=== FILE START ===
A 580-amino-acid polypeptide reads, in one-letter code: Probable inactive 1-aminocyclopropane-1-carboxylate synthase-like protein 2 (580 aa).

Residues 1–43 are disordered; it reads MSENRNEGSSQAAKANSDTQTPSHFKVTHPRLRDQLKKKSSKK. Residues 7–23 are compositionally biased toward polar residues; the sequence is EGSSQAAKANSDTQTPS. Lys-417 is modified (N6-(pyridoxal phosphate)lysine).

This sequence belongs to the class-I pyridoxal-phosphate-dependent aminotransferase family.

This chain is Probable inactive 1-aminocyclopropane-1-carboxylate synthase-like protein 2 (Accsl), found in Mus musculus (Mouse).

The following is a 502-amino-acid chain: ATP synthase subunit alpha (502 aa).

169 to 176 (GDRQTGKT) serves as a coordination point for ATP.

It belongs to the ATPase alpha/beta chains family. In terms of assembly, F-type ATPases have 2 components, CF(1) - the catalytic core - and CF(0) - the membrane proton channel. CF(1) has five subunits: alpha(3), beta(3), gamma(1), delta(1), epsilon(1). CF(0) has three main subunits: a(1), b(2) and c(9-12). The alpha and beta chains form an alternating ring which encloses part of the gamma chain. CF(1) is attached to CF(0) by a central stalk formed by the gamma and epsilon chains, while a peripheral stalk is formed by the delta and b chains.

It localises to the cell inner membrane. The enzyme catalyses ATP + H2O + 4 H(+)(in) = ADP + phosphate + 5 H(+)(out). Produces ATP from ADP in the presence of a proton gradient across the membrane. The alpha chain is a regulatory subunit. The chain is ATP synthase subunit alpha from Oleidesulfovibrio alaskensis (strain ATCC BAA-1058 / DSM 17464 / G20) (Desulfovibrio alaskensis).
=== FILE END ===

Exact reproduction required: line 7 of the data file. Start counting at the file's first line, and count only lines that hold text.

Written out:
It belongs to the ATPase alpha/beta chains family. In terms of assembly, F-type ATPases have 2 components, CF(1) - the catalytic core - and CF(0) - the membrane proton channel. CF(1) has five subunits: alpha(3), beta(3), gamma(1), delta(1), epsilon(1). CF(0) has three main subunits: a(1), b(2) and c(9-12). The alpha and beta chains form an alternating ring which encloses part of the gamma chain. CF(1) is attached to CF(0) by a central stalk formed by the gamma and epsilon chains, while a peripheral stalk is formed by the delta and b chains.